The case of Gwynedd Council v S Barratt and I Hughes serves as reminder to employers that they should follow best practice even if the employer considers that the outcome would not differ from the original decision.
In the above case Gwynedd Council (the Council) decided that it would restructure schools in a particular area. It would close a number of schools and open a new school instead. The Council notified teachers at the affected schools that the schools were going to close and they would have a chance to apply for roles at the new school. Those teachers that were unsuccessful in obtaining new roles at the school would be made redundant.
The claimants in this case had applied for roles that were largely similar to the roles that they had been doing in their previous schools but were unsuccessful in their applications and were notified by the Council that they would be made redundant. The Council failed to notify the claimants of their right to appeal.
The claimants wrote to their current schools Governing Body raising the issue that they had not been offered the right to appeal. The Governing Body apologising for the failure to notify the claimants of their right to appeal, but that any appeal by them would have been fruitless.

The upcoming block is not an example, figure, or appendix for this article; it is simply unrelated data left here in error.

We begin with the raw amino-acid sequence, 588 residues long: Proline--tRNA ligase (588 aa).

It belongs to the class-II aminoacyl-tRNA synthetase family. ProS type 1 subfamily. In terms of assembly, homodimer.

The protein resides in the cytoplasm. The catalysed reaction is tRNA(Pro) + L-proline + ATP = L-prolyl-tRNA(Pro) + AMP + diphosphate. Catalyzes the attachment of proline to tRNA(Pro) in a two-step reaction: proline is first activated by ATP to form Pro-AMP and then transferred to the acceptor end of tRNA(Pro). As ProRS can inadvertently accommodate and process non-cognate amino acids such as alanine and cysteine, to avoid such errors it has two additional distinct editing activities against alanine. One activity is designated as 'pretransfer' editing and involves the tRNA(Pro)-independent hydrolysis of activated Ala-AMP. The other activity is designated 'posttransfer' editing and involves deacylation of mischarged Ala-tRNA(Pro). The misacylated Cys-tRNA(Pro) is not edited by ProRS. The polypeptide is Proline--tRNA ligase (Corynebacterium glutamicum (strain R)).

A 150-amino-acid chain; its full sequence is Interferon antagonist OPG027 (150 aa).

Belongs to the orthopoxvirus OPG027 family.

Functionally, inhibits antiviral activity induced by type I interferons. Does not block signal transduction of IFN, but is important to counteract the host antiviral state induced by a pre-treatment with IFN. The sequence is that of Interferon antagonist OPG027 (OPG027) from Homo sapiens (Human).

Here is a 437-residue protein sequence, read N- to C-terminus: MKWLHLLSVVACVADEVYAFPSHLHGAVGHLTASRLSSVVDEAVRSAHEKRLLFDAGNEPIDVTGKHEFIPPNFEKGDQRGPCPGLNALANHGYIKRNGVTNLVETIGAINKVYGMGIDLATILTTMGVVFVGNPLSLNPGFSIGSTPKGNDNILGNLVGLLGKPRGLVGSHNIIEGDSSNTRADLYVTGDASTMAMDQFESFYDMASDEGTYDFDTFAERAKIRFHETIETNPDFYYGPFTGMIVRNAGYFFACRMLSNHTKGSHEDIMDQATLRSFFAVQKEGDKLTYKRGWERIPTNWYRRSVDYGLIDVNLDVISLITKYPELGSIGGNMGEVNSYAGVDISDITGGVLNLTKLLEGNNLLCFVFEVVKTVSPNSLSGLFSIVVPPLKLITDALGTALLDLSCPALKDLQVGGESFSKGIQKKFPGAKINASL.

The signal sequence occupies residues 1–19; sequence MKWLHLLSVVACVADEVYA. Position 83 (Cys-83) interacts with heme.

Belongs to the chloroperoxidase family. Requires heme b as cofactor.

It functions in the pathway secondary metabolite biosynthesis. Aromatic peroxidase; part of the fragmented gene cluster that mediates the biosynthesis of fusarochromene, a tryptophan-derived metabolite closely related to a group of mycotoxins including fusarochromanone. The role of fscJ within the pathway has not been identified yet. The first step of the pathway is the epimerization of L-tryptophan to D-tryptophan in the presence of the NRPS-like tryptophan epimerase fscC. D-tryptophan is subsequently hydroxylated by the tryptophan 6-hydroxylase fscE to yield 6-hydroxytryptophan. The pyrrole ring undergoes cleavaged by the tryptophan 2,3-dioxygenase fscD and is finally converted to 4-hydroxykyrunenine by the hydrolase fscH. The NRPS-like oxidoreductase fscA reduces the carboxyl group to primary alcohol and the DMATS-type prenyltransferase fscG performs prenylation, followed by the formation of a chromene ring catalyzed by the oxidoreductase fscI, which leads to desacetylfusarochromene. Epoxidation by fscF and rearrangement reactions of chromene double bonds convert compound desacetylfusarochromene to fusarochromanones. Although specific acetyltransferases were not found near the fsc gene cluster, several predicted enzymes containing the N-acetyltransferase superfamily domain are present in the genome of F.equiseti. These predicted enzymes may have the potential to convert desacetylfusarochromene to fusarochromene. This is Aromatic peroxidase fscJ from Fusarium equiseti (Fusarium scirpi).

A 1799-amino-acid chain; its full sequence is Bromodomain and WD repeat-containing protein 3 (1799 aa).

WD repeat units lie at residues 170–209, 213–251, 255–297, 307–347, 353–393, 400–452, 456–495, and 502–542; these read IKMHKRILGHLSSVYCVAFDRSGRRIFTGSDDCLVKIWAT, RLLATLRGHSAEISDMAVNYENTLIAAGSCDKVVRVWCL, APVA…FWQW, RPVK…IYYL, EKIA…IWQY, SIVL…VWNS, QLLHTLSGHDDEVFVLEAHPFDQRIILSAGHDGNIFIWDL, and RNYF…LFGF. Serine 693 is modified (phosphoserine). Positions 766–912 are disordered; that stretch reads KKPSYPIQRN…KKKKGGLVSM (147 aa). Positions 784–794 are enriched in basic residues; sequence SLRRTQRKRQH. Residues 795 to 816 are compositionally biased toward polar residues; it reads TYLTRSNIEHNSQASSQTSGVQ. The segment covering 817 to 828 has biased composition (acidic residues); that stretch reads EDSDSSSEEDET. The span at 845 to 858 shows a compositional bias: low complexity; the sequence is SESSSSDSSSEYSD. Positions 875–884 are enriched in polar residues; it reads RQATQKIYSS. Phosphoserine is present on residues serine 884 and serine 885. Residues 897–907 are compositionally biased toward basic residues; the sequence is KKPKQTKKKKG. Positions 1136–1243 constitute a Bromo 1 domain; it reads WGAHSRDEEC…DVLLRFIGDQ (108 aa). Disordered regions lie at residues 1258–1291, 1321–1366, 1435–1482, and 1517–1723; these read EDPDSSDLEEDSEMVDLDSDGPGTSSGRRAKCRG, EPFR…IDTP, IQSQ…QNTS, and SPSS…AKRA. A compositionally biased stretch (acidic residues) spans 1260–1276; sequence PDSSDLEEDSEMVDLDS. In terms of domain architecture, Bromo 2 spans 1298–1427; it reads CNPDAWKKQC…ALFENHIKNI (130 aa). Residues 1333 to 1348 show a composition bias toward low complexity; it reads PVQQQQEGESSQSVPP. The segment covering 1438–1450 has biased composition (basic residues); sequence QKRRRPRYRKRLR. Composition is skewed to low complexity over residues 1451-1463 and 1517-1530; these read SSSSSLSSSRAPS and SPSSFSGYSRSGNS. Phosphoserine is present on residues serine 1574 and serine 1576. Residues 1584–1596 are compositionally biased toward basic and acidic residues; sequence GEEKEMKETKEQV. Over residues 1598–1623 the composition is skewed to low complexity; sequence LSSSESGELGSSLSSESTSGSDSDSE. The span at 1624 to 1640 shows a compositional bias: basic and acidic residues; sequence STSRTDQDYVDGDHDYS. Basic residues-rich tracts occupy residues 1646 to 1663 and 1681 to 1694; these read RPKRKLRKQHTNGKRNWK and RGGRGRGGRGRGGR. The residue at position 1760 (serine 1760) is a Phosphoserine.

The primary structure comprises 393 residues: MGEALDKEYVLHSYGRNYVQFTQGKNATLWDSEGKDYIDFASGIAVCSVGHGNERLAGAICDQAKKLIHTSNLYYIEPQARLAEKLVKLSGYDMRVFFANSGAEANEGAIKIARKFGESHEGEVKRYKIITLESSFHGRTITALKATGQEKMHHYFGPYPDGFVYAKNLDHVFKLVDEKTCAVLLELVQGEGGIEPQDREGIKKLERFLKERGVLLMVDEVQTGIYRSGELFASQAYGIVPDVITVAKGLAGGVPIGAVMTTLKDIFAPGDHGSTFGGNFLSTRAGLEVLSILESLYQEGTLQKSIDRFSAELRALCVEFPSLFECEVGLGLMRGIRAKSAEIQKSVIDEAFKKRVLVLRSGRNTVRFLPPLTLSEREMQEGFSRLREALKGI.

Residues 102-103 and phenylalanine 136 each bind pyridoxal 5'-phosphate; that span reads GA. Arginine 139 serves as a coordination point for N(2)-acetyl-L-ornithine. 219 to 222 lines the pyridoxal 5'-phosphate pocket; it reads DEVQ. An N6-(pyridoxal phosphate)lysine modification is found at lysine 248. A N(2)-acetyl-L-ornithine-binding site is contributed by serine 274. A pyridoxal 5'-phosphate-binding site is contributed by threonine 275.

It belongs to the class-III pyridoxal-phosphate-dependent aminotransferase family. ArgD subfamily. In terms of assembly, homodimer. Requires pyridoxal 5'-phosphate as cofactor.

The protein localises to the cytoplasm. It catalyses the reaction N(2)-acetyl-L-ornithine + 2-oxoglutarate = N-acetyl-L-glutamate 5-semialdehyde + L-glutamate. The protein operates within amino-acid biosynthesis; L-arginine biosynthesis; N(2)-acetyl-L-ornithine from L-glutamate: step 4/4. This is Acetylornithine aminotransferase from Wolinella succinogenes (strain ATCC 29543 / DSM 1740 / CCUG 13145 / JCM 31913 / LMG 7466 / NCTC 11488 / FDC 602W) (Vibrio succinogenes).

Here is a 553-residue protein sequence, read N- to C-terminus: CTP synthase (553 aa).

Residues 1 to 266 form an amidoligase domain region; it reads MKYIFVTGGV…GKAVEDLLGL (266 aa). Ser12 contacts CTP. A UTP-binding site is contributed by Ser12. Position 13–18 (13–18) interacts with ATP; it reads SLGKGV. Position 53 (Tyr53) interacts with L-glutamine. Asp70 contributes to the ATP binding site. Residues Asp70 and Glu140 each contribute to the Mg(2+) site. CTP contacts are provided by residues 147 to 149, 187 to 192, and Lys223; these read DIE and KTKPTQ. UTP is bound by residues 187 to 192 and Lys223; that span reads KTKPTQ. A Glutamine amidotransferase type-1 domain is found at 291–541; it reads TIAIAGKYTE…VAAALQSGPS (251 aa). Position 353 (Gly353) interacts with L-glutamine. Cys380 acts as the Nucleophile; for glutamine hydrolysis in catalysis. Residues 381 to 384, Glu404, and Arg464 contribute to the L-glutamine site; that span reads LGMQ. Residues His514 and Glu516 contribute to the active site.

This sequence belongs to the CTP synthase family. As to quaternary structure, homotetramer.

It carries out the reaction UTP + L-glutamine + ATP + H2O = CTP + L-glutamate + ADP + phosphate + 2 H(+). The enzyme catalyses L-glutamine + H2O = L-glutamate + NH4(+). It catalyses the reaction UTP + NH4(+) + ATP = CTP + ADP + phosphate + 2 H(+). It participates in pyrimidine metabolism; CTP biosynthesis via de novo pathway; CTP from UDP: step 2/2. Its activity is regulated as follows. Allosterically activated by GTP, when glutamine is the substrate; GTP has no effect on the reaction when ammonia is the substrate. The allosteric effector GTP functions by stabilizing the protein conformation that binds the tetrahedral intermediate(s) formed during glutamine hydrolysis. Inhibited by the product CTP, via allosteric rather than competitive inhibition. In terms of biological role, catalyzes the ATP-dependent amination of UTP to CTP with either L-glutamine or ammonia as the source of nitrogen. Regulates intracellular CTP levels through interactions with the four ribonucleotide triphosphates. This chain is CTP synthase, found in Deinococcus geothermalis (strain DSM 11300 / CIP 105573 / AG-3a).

The claimants then wrote to the Council notifying them of their right to appeal the decision, but the Council responded similarly to that of the Governing Body that any appeal would be fruitless. Therefore, the claimants were not offered the right to appeal the decision to make their positions redundant.
The claimants proceeded with claims in the Employment Tribunals for unfair dismissal. The success of their claims included the failure to follow a fair procedure in the lack of proper consultation and also declining their right for them to appeal the decision.
The Council then appealed to the Employment Appeal Tribunal where it was again unsuccessful in defending the claim. It then went on further to appeal to the Court of Appeal.
The Council argued a number of points before the Court of Appeal.
The Court of Appeal did not uphold the Council’s appeal. However, the Court of Appeal did state that the failure to offer a right of appeal in a redundancy situation does not automatically render a dismissal unfair. It can, however, contribute to a finding of unfairness.
It is risky for employers to take the stance of not offering an appeal where it believes that any such appeal would be fruitless. It should be borne in mind before making such a decision that should the matter go before an Employment Tribunal the Employment Tribunal may find differently resulting in a judgment of unfairness.
For all of your Employment Law and HR needsAnnalie King, Employment Consultant Solicitor at Kerseys Solicitors is a click away or call away. You can contact Annalie on Ipswich 01473 213311 or Colchester01206 584584,email[email protected]or visit our website and click “Call Me Back”. We will be happy to contact you at a time that is convenient.